Cape Town - Keep your friends close but your enemies closer, the Mafia don advised. It’s a Machiavellian strategy that President Jacob Zuma is taking to absurd lengths with his new cabinet.
It is now a veritable army of ministers and deputy ministers that oversees South Africa’s government. This week’s oath taking ceremony was a marathon three-hour affair, demanding the services of four judges.
There are now 72 in Zuma’s billion-rand-a-year cabinet: 35 ministers and 37 deputy ministers (good help is hard to find). Rumour has it that for meetings involving the full ministerial entourage of aides, advisers and designated lackeys, they are looking at hiring Newlands when in Cape Town or Loftus when in Pretoria.
Truly, Africa is rising. The poor old US has to deal with its silly concerns deploying a mere 15 cabinet appointees. The UK limps along with 22.
Given that the ANC has 249 members in the National Assembly, an ANC MP statistically has an almost 30 percent chance of becoming a cabinet minister. Not bad odds for hitting the gravy train lotto, which is a salary of R1.7 million for a deputy and R2.1m for a minister, as well as million-rand vehicles, luxury housing, free air travel for self and family, and 24-hour security.
On top of that, there is an almost zero percent chance of being fired. Although Zuma dumped Lulu Xingwana, Minister for Women, Children and People with Disabilities, that’s a rare punishment in the ANC. During Thabo Mbeki’s reign a ministerial post was a job for life. Or at least until your presidential patron unexpectedly got “recalled”.
Mbeki didn’t fire a single minister. He did, however, fire one deputy health minister, Nozizwe Madlala-Routledge, a competent and honourable woman who resisted the prevailing zeitgeist of HIV/Aids denialism and recourse to the eye-of-newt, toe-of-frog remedies peddled by her boss, Manto Tshabalala-Msimang.
In fact, the only way for the nation to be rid of an incompetent during the Mbeki years was to pray for death to intervene. Divine justice, alas, is rarely obligingly swift, although the driver of the heavenly chariot did eventually come for Tshabalala-Msimang.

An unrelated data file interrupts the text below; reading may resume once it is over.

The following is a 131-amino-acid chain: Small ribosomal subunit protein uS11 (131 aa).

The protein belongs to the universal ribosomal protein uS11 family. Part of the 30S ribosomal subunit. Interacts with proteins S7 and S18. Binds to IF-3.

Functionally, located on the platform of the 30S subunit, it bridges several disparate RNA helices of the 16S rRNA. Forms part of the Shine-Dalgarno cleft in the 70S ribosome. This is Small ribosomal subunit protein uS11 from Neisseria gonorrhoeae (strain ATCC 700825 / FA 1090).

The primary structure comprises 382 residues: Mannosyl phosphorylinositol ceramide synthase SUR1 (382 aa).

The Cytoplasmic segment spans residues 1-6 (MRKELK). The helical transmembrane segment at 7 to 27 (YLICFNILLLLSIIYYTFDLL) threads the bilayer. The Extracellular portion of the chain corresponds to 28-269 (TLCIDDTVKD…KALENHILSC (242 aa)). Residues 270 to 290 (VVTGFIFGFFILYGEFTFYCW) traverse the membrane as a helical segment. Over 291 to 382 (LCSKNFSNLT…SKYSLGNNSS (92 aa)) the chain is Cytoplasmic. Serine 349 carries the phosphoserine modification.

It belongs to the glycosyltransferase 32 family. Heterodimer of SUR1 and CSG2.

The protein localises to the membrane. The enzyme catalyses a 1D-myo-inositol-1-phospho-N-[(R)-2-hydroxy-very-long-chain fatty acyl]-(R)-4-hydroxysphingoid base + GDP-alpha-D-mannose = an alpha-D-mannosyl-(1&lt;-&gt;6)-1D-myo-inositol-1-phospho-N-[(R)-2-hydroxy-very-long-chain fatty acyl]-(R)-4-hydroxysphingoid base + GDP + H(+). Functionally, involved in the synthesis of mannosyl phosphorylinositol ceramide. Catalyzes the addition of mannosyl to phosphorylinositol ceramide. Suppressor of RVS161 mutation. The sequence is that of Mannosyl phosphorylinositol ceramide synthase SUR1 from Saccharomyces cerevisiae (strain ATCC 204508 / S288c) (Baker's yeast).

Zuma has always been canny in his deployment of appointees whose overriding – sometimes only – qualifications for the job are personal loyalty. That’s why there is very little chance of the Zuma recall that many commentators were predicting before the May general election.
His approach draws on the Lyndon B Johnson theory of political appointments. The rough-tongued former US president memorably explained thus his surprise inclusion of a particularly disruptive and unpleasant individual into the White House inner circle: “It’s probably better to have him on the inside of the tent pissing out, than on the outside of the tent pissing in.”
Although Zuma’s most fervent loyalists, those in the critical security cluster – police, intelligence and justice – have been dispersed to other portfolios, this doesn’t weaken Zuma. If the Nkandla scandal and Marikana massacre chickens ever do manage to flutter home in the face of the barrage of fire being hurled at them, the loyalists who should bear responsibility will be safely otherwise engaged.
Since Zuma spent most of his first term not actually governing the country, but manoeuvring in order to secure a second, one must hope that the steps he has taken to entrench his position will now allow him to actually pay attention to leading the nation.
It certainly could do with some presidential attention. Gross domestic product dropped by 0.6 percent in the first quarter, the first such decline since the international financial system woes of five years ago. With the trade unionists much weakened in the tripartite alliance, this is Zuma’s opportunity to continue to talk left (“radical economic transformation”) and walk right (the National Development Plan).
But Zuma is covering all bases. He has also created a single ministry to house the government information service, the state broadcaster, the communications sector regulator, South Africa’s international marketing agency, and the media diversity agency. This new Ministry of Propaganda, pardon, Communication, is headed by Faith Muthambi, who has a wide streak of antipathy towards the media, which she has in the past castigated for “distorting” the ANC’s “good story”.
It seems that all that’s necessary for the good times to roll is that we have a little Faith…
* William Saunderson-Meyer is a columnist and author. Follow WSM on Twitter @TheJaundiced Eye
** The views expressed here are not necessarily those of Independent Newspapers.